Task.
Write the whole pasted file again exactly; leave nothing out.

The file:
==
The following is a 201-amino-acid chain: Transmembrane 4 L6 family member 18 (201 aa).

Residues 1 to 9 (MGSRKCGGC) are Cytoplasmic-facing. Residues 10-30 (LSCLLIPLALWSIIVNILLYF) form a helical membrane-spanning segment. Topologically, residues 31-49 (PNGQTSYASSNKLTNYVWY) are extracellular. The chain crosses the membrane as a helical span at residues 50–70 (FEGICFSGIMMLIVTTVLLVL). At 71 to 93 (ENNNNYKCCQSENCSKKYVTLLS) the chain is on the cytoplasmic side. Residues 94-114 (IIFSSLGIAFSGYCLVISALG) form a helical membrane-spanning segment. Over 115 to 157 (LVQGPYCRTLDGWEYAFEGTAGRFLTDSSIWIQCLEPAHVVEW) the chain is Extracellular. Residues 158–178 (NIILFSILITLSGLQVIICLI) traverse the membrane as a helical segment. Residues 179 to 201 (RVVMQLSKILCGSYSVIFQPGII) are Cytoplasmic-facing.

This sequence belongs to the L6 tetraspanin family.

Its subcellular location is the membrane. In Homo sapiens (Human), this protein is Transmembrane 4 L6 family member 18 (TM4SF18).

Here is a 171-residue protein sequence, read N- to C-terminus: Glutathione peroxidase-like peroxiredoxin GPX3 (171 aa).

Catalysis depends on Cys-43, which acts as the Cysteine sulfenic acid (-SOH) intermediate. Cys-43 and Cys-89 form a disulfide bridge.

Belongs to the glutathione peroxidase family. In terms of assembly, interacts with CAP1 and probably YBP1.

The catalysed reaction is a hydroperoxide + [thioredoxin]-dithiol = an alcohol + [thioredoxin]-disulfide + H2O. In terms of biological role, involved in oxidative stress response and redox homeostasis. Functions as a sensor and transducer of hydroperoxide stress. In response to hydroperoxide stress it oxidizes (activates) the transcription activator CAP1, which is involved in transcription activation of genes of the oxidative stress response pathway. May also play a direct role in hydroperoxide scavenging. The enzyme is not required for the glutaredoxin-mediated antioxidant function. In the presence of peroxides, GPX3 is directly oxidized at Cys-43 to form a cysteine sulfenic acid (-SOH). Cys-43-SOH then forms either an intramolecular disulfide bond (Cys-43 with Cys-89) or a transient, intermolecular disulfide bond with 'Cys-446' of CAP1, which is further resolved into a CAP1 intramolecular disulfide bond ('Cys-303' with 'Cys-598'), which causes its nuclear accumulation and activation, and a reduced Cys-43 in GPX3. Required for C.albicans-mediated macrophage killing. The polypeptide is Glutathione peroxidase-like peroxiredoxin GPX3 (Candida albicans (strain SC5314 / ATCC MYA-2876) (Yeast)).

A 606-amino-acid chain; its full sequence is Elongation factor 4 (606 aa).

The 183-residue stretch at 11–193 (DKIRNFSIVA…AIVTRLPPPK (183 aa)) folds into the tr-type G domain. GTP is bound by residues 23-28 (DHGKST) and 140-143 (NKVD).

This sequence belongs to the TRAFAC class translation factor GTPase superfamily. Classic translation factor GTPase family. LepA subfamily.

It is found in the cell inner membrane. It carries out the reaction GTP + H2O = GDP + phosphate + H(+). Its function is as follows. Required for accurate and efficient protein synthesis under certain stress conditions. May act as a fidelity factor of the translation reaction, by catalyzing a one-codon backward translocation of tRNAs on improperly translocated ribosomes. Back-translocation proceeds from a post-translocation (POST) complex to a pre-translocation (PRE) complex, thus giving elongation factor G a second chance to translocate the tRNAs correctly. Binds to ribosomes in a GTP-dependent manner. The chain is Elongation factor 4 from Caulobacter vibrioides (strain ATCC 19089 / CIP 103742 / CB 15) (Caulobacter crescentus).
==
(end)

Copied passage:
The following is a 201-amino-acid chain: Transmembrane 4 L6 family member 18 (201 aa).

Residues 1 to 9 (MGSRKCGGC) are Cytoplasmic-facing. Residues 10-30 (LSCLLIPLALWSIIVNILLYF) form a helical membrane-spanning segment. Topologically, residues 31-49 (PNGQTSYASSNKLTNYVWY) are extracellular. The chain crosses the membrane as a helical span at residues 50–70 (FEGICFSGIMMLIVTTVLLVL). At 71 to 93 (ENNNNYKCCQSENCSKKYVTLLS) the chain is on the cytoplasmic side. Residues 94-114 (IIFSSLGIAFSGYCLVISALG) form a helical membrane-spanning segment. Over 115 to 157 (LVQGPYCRTLDGWEYAFEGTAGRFLTDSSIWIQCLEPAHVVEW) the chain is Extracellular. Residues 158–178 (NIILFSILITLSGLQVIICLI) traverse the membrane as a helical segment. Residues 179 to 201 (RVVMQLSKILCGSYSVIFQPGII) are Cytoplasmic-facing.

This sequence belongs to the L6 tetraspanin family.

Its subcellular location is the membrane. In Homo sapiens (Human), this protein is Transmembrane 4 L6 family member 18 (TM4SF18).

Here is a 171-residue protein sequence, read N- to C-terminus: Glutathione peroxidase-like peroxiredoxin GPX3 (171 aa).

Catalysis depends on Cys-43, which acts as the Cysteine sulfenic acid (-SOH) intermediate. Cys-43 and Cys-89 form a disulfide bridge.

Belongs to the glutathione peroxidase family. In terms of assembly, interacts with CAP1 and probably YBP1.

The catalysed reaction is a hydroperoxide + [thioredoxin]-dithiol = an alcohol + [thioredoxin]-disulfide + H2O. In terms of biological role, involved in oxidative stress response and redox homeostasis. Functions as a sensor and transducer of hydroperoxide stress. In response to hydroperoxide stress it oxidizes (activates) the transcription activator CAP1, which is involved in transcription activation of genes of the oxidative stress response pathway. May also play a direct role in hydroperoxide scavenging. The enzyme is not required for the glutaredoxin-mediated antioxidant function. In the presence of peroxides, GPX3 is directly oxidized at Cys-43 to form a cysteine sulfenic acid (-SOH). Cys-43-SOH then forms either an intramolecular disulfide bond (Cys-43 with Cys-89) or a transient, intermolecular disulfide bond with 'Cys-446' of CAP1, which is further resolved into a CAP1 intramolecular disulfide bond ('Cys-303' with 'Cys-598'), which causes its nuclear accumulation and activation, and a reduced Cys-43 in GPX3. Required for C.albicans-mediated macrophage killing. The polypeptide is Glutathione peroxidase-like peroxiredoxin GPX3 (Candida albicans (strain SC5314 / ATCC MYA-2876) (Yeast)).

A 606-amino-acid chain; its full sequence is Elongation factor 4 (606 aa).

The 183-residue stretch at 11–193 (DKIRNFSIVA…AIVTRLPPPK (183 aa)) folds into the tr-type G domain. GTP is bound by residues 23-28 (DHGKST) and 140-143 (NKVD).

This sequence belongs to the TRAFAC class translation factor GTPase superfamily. Classic translation factor GTPase family. LepA subfamily.

It is found in the cell inner membrane. It carries out the reaction GTP + H2O = GDP + phosphate + H(+). Its function is as follows. Required for accurate and efficient protein synthesis under certain stress conditions. May act as a fidelity factor of the translation reaction, by catalyzing a one-codon backward translocation of tRNAs on improperly translocated ribosomes. Back-translocation proceeds from a post-translocation (POST) complex to a pre-translocation (PRE) complex, thus giving elongation factor G a second chance to translocate the tRNAs correctly. Binds to ribosomes in a GTP-dependent manner. The chain is Elongation factor 4 from Caulobacter vibrioides (strain ATCC 19089 / CIP 103742 / CB 15) (Caulobacter crescentus).